Dear governments and bureaucracies

Interesting. When a pope gives an address to the United Nations, he is really speaking to the world.

The editors of the National Review Online analyze President Obama’s speech to the UN General Assembly with several conclusions. One of them is that he was not addressing the people of the world.

Four and half thousand words into a 5,000-word speech,
Obama finally arrived at democracy and human rights with the words
“these cannot be afterthoughts.” Plainly they were. Almost nothing else
in the speech depended on them. Obama was addressing governments and
bureaucracies rather than people and peoples. There were no policies or
programs designed to strengthen popular movements against authoritarian

By contrast (and Obama made the point of highlighting that contrast)
President George Bush spoke prominently of human rights and pointedly
of policies or programs to thwart authoritarian regimes, in his 2003 address to the UN. And he concluded:

All the challenges I have spoken of this morning require
urgent attention and moral clarity. Helping Afghanistan and Iraq to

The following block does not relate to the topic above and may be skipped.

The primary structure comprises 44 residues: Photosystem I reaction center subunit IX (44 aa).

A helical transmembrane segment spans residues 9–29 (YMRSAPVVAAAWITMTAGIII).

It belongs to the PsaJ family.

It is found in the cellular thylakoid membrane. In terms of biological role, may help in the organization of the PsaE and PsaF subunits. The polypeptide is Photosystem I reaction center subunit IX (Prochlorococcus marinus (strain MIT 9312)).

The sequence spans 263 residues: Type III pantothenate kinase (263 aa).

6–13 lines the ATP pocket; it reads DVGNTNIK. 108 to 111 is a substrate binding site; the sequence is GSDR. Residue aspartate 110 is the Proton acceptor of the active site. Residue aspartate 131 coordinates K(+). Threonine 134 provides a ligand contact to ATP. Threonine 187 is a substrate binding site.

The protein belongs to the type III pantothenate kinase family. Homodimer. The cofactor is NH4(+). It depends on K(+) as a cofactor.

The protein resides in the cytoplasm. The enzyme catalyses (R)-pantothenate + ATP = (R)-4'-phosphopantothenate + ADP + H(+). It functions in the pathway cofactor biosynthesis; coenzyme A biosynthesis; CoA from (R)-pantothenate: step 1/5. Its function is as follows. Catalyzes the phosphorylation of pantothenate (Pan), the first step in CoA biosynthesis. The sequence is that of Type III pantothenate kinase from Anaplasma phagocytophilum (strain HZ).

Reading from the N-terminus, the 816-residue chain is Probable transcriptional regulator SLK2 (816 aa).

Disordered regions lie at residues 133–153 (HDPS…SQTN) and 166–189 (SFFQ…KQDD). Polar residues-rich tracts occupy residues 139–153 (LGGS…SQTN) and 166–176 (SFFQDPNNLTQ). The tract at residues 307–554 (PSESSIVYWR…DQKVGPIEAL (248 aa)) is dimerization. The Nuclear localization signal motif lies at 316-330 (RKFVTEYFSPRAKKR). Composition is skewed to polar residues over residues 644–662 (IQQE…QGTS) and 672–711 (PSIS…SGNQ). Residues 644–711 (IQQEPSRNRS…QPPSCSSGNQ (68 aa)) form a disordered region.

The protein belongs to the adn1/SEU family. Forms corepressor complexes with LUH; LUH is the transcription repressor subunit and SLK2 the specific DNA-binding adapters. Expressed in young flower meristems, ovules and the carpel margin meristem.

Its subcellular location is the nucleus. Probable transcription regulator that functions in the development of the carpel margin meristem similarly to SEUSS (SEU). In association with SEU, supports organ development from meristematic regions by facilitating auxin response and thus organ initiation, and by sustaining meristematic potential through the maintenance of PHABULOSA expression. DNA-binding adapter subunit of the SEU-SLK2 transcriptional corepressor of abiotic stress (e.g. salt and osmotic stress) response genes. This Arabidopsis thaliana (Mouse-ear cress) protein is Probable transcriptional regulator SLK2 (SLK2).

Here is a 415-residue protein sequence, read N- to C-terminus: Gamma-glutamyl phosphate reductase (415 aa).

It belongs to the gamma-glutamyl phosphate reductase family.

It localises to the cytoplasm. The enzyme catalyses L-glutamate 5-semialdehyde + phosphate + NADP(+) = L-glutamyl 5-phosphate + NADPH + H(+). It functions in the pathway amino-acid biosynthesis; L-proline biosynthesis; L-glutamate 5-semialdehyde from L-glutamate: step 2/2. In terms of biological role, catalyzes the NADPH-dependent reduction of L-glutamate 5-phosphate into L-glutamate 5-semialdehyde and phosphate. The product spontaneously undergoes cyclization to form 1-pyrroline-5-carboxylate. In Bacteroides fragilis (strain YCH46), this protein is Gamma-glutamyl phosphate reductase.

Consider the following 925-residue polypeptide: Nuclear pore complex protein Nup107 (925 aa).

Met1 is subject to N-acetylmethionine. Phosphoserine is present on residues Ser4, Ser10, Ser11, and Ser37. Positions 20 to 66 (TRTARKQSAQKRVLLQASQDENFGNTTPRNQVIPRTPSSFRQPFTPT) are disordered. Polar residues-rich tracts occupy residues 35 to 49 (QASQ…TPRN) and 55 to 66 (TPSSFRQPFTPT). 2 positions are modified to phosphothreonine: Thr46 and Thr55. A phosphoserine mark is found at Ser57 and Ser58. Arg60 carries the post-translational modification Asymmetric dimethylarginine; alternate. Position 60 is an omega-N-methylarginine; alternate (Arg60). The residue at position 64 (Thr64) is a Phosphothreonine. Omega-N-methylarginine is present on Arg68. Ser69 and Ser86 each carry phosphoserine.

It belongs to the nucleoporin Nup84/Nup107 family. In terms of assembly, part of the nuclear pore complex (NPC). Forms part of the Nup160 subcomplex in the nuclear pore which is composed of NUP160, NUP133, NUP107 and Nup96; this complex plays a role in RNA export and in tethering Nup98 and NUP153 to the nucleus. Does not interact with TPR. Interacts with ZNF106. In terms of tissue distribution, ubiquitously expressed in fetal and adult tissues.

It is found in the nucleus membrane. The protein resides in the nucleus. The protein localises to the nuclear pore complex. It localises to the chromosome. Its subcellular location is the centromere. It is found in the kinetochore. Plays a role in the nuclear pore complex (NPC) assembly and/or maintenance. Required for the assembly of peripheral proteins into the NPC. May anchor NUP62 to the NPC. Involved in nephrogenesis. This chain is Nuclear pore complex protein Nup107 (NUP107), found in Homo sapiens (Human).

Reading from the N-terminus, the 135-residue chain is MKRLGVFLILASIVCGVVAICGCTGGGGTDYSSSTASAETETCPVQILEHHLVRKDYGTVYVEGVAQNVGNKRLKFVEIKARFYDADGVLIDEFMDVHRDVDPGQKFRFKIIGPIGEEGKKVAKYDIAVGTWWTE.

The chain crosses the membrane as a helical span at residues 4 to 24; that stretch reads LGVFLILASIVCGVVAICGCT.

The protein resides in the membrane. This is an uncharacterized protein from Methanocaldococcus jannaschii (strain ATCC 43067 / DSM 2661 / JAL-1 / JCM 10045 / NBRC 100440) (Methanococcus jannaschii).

succeed as free nations in a transformed region, cutting off the
avenues of proliferation, abolishing modern forms of slavery — these
are the kinds of great tasks for which the United Nations was founded.
In each case, careful discussion is needed, and also decisive action.
Our good intentions will be credited only if we achieve good outcomes.

As an original signer of the U.N. Charter, the United States of
America is committed to the United Nations. And we show that commitment
by working to fulfill the U.N.’s stated purposes, and give meaning to
its ideals. The founding documents of the United Nations and the
founding documents of America stand in the same tradition. Both assert
that human beings should never be reduced to objects of power or
commerce, because their dignity is inherent. Both require — both
recognize a moral law that stands above men and nations, which must be
defended and enforced by men and nations.

These words echoed Pope John Paul II’s, almost exactly, from that same platform.

“If we want a century of violent coercion to be
succeeded by a century of persuasion, we must find a way to discuss the
human future intelligibly. The universal moral law written on the human
heart is precisely that kind of “grammar” which is needed if the world
is to engage this discussion of its future.”

This week, it’s sounding more like Babel at the UN.


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